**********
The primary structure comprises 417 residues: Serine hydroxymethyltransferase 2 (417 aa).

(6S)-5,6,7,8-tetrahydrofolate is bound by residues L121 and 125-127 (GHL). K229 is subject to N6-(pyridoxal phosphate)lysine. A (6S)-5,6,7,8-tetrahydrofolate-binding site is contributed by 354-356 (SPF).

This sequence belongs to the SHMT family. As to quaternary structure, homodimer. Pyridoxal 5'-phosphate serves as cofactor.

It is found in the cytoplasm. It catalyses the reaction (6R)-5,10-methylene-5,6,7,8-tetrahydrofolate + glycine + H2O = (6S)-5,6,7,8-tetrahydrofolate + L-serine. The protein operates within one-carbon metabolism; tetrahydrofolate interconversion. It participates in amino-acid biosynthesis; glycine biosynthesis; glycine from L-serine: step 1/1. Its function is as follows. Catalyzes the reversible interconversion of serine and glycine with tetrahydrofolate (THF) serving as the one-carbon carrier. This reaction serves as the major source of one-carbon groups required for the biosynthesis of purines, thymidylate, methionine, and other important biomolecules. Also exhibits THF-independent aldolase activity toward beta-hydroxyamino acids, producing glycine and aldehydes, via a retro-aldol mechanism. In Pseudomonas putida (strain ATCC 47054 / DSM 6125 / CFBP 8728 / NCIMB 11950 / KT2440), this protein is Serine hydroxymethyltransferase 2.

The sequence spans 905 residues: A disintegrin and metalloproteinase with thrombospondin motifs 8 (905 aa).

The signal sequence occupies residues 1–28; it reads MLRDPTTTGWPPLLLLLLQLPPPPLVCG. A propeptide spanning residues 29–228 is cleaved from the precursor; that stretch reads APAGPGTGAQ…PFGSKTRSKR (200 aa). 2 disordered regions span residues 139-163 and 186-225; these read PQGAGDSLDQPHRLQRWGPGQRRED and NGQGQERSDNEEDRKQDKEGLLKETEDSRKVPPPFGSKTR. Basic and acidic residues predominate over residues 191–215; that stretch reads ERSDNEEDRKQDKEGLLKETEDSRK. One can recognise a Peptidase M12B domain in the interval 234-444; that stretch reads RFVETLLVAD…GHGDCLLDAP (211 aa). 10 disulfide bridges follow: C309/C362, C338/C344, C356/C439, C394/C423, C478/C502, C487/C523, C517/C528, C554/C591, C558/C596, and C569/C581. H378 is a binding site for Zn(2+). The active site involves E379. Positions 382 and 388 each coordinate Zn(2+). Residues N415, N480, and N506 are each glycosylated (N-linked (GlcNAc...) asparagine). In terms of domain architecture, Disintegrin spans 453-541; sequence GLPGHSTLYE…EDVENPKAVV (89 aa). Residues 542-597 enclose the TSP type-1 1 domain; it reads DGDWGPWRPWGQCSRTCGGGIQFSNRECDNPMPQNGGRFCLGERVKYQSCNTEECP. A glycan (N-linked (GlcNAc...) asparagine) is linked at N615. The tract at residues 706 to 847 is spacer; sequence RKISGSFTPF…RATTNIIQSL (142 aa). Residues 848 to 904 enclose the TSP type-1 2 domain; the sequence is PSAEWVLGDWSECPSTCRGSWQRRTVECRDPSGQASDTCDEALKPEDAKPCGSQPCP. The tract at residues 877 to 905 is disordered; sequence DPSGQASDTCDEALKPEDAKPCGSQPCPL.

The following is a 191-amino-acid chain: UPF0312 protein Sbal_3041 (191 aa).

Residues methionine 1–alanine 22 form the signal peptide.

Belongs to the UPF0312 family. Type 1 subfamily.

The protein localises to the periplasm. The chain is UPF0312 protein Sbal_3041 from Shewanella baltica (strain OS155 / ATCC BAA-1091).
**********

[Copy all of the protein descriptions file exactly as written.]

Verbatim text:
The primary structure comprises 417 residues: Serine hydroxymethyltransferase 2 (417 aa).

(6S)-5,6,7,8-tetrahydrofolate is bound by residues L121 and 125-127 (GHL). K229 is subject to N6-(pyridoxal phosphate)lysine. A (6S)-5,6,7,8-tetrahydrofolate-binding site is contributed by 354-356 (SPF).

This sequence belongs to the SHMT family. As to quaternary structure, homodimer. Pyridoxal 5'-phosphate serves as cofactor.

It is found in the cytoplasm. It catalyses the reaction (6R)-5,10-methylene-5,6,7,8-tetrahydrofolate + glycine + H2O = (6S)-5,6,7,8-tetrahydrofolate + L-serine. The protein operates within one-carbon metabolism; tetrahydrofolate interconversion. It participates in amino-acid biosynthesis; glycine biosynthesis; glycine from L-serine: step 1/1. Its function is as follows. Catalyzes the reversible interconversion of serine and glycine with tetrahydrofolate (THF) serving as the one-carbon carrier. This reaction serves as the major source of one-carbon groups required for the biosynthesis of purines, thymidylate, methionine, and other important biomolecules. Also exhibits THF-independent aldolase activity toward beta-hydroxyamino acids, producing glycine and aldehydes, via a retro-aldol mechanism. In Pseudomonas putida (strain ATCC 47054 / DSM 6125 / CFBP 8728 / NCIMB 11950 / KT2440), this protein is Serine hydroxymethyltransferase 2.

The sequence spans 905 residues: A disintegrin and metalloproteinase with thrombospondin motifs 8 (905 aa).

The signal sequence occupies residues 1–28; it reads MLRDPTTTGWPPLLLLLLQLPPPPLVCG. A propeptide spanning residues 29–228 is cleaved from the precursor; that stretch reads APAGPGTGAQ…PFGSKTRSKR (200 aa). 2 disordered regions span residues 139-163 and 186-225; these read PQGAGDSLDQPHRLQRWGPGQRRED and NGQGQERSDNEEDRKQDKEGLLKETEDSRKVPPPFGSKTR. Basic and acidic residues predominate over residues 191–215; that stretch reads ERSDNEEDRKQDKEGLLKETEDSRK. One can recognise a Peptidase M12B domain in the interval 234-444; that stretch reads RFVETLLVAD…GHGDCLLDAP (211 aa). 10 disulfide bridges follow: C309/C362, C338/C344, C356/C439, C394/C423, C478/C502, C487/C523, C517/C528, C554/C591, C558/C596, and C569/C581. H378 is a binding site for Zn(2+). The active site involves E379. Positions 382 and 388 each coordinate Zn(2+). Residues N415, N480, and N506 are each glycosylated (N-linked (GlcNAc...) asparagine). In terms of domain architecture, Disintegrin spans 453-541; sequence GLPGHSTLYE…EDVENPKAVV (89 aa). Residues 542-597 enclose the TSP type-1 1 domain; it reads DGDWGPWRPWGQCSRTCGGGIQFSNRECDNPMPQNGGRFCLGERVKYQSCNTEECP. A glycan (N-linked (GlcNAc...) asparagine) is linked at N615. The tract at residues 706 to 847 is spacer; sequence RKISGSFTPF…RATTNIIQSL (142 aa). Residues 848 to 904 enclose the TSP type-1 2 domain; the sequence is PSAEWVLGDWSECPSTCRGSWQRRTVECRDPSGQASDTCDEALKPEDAKPCGSQPCP. The tract at residues 877 to 905 is disordered; sequence DPSGQASDTCDEALKPEDAKPCGSQPCPL.

The following is a 191-amino-acid chain: UPF0312 protein Sbal_3041 (191 aa).

Residues methionine 1–alanine 22 form the signal peptide.

Belongs to the UPF0312 family. Type 1 subfamily.

The protein localises to the periplasm. The chain is UPF0312 protein Sbal_3041 from Shewanella baltica (strain OS155 / ATCC BAA-1091).